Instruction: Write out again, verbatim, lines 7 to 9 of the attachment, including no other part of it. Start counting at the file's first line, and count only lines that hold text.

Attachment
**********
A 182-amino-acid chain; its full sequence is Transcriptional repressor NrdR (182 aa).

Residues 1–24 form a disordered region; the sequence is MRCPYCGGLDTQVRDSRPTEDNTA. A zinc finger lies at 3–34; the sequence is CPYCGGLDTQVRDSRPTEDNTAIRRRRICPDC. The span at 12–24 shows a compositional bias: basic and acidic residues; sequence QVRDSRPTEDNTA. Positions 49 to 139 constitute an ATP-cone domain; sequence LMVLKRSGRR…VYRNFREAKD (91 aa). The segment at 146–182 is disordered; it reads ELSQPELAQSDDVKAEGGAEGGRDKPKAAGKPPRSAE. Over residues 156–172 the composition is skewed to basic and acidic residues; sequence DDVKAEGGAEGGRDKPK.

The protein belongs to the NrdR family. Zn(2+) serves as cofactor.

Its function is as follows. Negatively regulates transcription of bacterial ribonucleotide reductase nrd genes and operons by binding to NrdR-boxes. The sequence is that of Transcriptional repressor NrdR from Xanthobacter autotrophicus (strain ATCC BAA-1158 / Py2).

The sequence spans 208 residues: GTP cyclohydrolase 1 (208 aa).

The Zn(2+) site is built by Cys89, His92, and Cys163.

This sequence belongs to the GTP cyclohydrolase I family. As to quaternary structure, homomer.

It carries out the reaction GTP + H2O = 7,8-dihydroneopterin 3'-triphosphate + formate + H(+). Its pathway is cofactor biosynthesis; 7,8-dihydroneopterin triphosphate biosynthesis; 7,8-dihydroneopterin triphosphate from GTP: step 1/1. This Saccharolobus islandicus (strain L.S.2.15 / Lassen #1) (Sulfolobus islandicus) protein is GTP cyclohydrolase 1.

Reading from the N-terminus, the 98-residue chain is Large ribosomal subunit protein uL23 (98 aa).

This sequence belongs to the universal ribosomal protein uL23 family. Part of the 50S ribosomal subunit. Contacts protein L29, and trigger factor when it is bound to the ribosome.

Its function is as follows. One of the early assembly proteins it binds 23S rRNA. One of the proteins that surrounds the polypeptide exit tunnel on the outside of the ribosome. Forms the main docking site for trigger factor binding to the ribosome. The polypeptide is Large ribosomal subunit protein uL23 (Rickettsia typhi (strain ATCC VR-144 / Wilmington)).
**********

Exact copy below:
This sequence belongs to the GTP cyclohydrolase I family. As to quaternary structure, homomer.

It carries out the reaction GTP + H2O = 7,8-dihydroneopterin 3'-triphosphate + formate + H(+). Its pathway is cofactor biosynthesis; 7,8-dihydroneopterin triphosphate biosynthesis; 7,8-dihydroneopterin triphosphate from GTP: step 1/1. This Saccharolobus islandicus (strain L.S.2.15 / Lassen #1) (Sulfolobus islandicus) protein is GTP cyclohydrolase 1.

Reading from the N-terminus, the 98-residue chain is Large ribosomal subunit protein uL23 (98 aa).